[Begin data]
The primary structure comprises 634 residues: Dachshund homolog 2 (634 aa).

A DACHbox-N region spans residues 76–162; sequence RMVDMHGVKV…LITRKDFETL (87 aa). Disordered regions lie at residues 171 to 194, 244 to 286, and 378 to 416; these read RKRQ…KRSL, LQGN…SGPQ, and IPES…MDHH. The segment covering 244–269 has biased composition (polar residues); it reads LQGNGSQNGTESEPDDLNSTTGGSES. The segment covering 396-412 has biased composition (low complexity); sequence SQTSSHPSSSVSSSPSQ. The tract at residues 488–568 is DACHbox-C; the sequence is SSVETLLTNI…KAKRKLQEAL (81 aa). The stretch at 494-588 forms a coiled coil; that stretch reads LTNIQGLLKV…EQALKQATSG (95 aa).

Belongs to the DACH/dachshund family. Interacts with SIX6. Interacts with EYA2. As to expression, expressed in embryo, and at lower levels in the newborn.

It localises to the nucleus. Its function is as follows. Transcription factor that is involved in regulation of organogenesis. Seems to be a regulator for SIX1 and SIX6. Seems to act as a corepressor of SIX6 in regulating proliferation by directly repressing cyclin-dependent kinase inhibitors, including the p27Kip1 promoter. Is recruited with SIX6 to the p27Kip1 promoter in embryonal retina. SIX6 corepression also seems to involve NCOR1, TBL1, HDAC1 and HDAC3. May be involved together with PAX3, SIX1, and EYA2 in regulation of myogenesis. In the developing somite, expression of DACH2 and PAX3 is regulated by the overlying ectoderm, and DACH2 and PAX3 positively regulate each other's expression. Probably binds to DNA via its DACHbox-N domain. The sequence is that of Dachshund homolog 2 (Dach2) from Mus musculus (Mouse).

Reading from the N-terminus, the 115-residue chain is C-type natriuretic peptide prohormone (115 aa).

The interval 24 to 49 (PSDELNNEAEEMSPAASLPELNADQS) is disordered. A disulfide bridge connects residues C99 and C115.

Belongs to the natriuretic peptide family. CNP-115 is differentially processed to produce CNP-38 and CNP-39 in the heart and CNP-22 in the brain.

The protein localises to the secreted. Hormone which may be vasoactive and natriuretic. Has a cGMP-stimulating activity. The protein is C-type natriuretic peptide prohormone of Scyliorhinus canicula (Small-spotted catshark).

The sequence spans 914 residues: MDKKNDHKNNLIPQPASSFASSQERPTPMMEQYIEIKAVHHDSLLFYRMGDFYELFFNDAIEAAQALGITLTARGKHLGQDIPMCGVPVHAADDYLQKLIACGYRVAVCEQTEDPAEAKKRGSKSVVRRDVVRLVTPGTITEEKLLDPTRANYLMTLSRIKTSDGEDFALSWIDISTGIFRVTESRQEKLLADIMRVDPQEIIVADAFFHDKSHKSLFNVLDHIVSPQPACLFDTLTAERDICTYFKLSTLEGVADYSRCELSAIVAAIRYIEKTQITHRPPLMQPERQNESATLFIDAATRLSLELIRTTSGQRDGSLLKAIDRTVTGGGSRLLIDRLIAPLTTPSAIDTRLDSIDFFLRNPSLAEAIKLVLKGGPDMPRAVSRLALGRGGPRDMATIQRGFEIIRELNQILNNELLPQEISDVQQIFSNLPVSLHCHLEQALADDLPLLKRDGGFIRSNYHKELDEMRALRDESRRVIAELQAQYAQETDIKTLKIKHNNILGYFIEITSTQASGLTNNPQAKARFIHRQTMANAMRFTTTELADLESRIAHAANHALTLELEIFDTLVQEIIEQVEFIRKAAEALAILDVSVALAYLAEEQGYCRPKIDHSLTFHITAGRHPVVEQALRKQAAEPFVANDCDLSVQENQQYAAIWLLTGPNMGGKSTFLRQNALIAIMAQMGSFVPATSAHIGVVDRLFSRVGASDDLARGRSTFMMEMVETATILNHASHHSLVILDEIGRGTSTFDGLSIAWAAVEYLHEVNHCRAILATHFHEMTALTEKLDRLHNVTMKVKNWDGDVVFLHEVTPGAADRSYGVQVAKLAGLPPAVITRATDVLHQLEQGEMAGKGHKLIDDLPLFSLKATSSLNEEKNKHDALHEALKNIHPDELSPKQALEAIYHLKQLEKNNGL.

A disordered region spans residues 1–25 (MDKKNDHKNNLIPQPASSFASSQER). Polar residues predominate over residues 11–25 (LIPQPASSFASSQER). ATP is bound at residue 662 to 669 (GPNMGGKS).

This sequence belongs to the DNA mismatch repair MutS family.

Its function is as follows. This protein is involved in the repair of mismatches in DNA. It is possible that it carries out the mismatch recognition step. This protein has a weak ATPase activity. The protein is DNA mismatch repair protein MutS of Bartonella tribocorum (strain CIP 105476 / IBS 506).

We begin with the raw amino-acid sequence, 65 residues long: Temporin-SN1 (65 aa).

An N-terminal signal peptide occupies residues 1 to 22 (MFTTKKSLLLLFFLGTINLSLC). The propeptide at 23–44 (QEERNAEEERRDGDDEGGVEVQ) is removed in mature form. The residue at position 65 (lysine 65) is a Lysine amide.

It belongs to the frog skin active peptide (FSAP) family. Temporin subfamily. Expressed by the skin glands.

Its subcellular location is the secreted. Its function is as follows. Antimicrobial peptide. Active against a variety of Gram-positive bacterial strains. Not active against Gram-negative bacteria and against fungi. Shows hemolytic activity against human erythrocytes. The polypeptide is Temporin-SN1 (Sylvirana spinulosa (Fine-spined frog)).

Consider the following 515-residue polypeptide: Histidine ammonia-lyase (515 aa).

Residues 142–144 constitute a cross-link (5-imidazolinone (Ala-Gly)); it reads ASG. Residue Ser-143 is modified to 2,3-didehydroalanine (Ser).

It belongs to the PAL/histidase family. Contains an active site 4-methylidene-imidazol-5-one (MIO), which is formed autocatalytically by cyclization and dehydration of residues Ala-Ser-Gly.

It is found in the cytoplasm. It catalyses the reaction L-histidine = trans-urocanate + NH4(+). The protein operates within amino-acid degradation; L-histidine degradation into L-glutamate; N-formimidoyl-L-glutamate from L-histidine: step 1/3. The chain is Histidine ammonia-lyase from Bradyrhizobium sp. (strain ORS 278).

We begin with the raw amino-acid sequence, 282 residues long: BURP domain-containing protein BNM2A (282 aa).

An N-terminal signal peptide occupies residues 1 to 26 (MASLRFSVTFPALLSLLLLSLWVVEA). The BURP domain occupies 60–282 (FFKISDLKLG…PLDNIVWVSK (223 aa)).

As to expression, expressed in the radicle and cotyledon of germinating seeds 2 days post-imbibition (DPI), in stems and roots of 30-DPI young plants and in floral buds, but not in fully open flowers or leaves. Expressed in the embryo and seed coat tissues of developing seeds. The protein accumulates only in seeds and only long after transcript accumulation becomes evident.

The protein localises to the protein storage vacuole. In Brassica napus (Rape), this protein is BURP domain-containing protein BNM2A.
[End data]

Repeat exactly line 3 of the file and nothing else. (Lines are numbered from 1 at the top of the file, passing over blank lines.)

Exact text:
Belongs to the DACH/dachshund family. Interacts with SIX6. Interacts with EYA2. As to expression, expressed in embryo, and at lower levels in the newborn.